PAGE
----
Colorado is moving its drive-thru coronavirus testing lab to Montrose on Monday, continuing to target resources around the state as Denver hospitals announced new capabilities to test for the highly contagious COVID-19 respiratory disease.
The Colorado Department of Public Health and Environment’s mobile lab, run in partnership with Montrose County and the Colorado National Guard, will serve about 100 high-risk patients pre-selected by their health care providers and will not accept walk-up or drive-up patients, state officials said.
Since its debut March 11, the Colorado National Guard Mobile Testing Unit have tested more than 800 people at temporary drive-thru locations in Denver, Telluride, Pubelo and Salida. officials said.
As of Sunday, a total of 5,436 people had been tested for the coronavirus in Colorado, with 591 of them testing positive. State officials have been saying for weeks, though, that insufficient testing capabilities mean the number cases in Colorado is surely much higher than the positive test results show.
“We fully expect the number of Coloradans who have COVID-19 is in the thousands,” Gov. Jared Polis said at a Sunday afternoon news conference. “So only a fraction of that has been identified.”
On Monday, National Jewish Health in Denver announced that it has developed a coronavirus test and set up an acute respiratory clinic for patients both suspected of having contracted and confirmed to have contracted COVID-19, the illness caused by the new virus.
The hospital began testing inpatients and front-line health care workers over the weekend, and said it plans to expand testing “to the broader community” in the coming days.
“As a tertiary referral hospital with a long history of treating severe lung diseases, we feel it is our responsibility and our mission to share our expertise and contribute however we can in fighting this challenging epidemic,” said Michael Salem, president and CEO of National Jewish Health, in a statement. “We commend our staff who have worked tirelessly to be able to provide this critically needed testing and treatment for COVID-19 patients.”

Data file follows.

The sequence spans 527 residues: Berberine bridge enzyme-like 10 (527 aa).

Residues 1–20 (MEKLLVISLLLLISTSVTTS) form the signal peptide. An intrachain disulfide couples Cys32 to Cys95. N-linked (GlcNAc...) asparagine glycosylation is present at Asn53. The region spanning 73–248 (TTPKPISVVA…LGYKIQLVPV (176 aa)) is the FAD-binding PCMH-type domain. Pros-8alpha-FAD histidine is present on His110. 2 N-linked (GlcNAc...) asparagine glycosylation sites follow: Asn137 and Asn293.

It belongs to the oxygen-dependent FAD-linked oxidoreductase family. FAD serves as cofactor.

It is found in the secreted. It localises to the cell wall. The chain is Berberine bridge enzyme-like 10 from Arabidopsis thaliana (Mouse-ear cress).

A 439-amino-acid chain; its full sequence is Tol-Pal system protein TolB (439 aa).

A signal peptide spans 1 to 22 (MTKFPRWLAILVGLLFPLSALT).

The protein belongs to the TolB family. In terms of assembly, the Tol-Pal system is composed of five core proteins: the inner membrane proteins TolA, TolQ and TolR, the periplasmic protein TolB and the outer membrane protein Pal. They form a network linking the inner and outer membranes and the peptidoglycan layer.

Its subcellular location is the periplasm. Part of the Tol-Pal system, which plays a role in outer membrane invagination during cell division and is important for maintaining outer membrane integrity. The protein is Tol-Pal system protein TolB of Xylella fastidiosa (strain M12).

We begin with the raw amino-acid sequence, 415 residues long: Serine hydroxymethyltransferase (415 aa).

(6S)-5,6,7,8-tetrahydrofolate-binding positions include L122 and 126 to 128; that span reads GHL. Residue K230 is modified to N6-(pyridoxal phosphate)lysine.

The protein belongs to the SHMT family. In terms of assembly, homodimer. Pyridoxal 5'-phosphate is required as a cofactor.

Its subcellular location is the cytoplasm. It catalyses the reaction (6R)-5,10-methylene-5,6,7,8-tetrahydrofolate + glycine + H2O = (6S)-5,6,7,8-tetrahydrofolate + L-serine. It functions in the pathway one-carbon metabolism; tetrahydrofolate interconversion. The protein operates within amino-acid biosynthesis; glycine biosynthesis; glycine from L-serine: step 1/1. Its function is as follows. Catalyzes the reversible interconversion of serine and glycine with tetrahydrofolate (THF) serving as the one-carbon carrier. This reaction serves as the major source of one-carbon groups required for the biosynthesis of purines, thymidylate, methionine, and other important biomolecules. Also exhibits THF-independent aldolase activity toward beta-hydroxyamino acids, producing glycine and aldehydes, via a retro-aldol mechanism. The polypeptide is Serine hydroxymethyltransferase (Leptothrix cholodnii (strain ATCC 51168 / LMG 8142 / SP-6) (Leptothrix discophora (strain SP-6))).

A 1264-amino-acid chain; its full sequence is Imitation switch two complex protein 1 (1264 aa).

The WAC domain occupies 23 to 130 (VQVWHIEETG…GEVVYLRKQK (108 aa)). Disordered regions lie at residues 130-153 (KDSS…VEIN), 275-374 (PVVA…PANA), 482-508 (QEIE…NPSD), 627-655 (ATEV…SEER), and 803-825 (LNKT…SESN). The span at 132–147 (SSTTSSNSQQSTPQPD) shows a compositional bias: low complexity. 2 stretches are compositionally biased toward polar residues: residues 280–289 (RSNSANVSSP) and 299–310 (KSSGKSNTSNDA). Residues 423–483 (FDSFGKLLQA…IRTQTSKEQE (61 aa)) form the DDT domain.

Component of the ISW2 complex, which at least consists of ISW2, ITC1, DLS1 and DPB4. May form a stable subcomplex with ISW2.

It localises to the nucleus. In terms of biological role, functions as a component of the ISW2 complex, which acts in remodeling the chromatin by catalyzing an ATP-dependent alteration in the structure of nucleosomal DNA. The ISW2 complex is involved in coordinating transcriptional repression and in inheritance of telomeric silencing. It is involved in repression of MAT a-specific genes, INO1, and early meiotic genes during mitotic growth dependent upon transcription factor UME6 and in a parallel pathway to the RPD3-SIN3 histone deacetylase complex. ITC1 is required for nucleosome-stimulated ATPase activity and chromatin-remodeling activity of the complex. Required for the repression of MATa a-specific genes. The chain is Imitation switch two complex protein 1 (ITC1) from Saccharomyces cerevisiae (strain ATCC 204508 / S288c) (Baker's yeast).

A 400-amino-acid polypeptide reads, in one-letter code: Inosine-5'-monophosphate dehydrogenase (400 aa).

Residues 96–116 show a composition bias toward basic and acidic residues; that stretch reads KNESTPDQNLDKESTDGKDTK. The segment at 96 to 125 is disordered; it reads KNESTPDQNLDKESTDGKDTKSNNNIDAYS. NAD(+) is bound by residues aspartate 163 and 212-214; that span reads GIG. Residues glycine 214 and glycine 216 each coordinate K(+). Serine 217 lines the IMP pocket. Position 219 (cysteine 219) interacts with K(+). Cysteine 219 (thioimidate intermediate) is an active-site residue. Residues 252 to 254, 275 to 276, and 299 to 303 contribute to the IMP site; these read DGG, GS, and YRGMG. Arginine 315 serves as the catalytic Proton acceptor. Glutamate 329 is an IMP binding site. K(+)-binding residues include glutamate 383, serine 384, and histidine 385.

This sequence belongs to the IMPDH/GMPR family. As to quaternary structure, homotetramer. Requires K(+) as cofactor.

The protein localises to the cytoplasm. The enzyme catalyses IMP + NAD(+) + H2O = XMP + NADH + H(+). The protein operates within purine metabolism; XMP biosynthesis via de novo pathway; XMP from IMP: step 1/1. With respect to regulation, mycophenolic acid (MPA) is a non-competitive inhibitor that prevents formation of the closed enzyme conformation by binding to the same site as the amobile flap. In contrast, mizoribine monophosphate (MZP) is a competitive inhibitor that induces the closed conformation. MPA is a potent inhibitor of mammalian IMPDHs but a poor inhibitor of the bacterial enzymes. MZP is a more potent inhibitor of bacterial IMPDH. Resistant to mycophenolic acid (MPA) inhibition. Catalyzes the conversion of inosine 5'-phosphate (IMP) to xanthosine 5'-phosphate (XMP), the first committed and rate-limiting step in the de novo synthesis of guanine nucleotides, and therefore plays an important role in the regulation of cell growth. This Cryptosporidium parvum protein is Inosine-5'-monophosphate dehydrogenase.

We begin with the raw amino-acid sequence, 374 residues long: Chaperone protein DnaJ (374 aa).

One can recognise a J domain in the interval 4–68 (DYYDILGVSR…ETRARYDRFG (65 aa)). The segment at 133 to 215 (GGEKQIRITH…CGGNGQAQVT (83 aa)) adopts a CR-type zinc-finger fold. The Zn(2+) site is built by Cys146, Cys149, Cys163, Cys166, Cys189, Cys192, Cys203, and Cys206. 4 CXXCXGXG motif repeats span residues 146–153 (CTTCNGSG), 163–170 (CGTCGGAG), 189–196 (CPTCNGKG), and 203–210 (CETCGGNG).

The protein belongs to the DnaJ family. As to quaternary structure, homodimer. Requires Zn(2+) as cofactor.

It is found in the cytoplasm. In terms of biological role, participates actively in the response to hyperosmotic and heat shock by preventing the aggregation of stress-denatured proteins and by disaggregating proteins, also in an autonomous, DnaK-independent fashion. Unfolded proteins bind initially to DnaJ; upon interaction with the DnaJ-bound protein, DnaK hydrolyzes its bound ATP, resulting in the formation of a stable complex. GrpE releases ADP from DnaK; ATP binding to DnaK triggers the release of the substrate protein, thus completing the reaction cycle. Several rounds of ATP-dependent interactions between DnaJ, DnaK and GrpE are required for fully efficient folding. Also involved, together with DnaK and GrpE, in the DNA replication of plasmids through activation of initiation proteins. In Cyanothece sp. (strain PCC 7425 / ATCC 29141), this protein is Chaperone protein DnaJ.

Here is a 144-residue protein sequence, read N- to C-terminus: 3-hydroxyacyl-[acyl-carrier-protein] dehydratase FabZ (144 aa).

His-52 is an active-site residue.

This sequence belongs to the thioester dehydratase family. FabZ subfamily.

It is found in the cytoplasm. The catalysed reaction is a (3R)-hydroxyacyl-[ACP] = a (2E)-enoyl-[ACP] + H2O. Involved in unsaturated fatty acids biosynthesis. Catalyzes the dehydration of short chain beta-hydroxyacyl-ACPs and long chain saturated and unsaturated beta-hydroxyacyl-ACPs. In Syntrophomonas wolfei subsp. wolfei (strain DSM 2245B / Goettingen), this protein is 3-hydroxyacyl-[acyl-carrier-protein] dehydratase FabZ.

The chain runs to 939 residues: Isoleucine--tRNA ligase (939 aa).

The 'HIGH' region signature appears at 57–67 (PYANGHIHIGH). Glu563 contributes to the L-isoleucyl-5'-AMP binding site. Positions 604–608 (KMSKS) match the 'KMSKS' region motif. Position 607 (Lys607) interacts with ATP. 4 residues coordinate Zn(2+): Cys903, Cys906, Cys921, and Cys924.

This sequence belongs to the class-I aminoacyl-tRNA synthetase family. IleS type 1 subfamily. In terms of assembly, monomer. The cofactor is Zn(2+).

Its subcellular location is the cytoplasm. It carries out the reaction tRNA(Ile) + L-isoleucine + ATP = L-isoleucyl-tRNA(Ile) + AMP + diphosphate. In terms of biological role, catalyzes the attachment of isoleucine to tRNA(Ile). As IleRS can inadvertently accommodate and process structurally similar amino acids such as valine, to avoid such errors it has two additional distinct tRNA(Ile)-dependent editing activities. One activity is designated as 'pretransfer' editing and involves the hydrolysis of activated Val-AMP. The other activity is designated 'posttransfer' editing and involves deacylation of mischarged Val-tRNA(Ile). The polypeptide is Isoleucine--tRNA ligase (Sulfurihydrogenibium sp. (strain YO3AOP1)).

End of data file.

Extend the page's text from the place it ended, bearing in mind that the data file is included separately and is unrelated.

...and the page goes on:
Late last week, officials at Denver Health told Denverite they had received FDA-approved equipment and can now test up to 200 patients and health care workers for the coronavirus every day, with 24-hour turnaround time on results.
The expanded ability for Denver hospitals to test comes after the Colorado Hospital Association last week urged people with mild respiratory symptoms to avoid emergency rooms and instead consult with their primary care provider before seeking testing because of shortages in testing supplies.
Multiple hospital systems, including Centura Health and UCHealth, confirmed to The Denver Post last week that they were limiting coronavirus testing to health care workers and patients with symptoms serious enough they required admission to the hospital.
Similarly, the Colorado Department of Public Health and Environment has urged members of the public to self-isolate before seeking testing if they have mild or early symptoms of COVID-19, including fever, coughing and shortness of breath. The health department suggests people call their medical provider “only if your illness becomes more severe, especially if you are experiencing shortness of breath.”
Those who are not at high risk of severe illness may not need to be evaluated in person by medical personnel or even tested, state health officials said in a news release.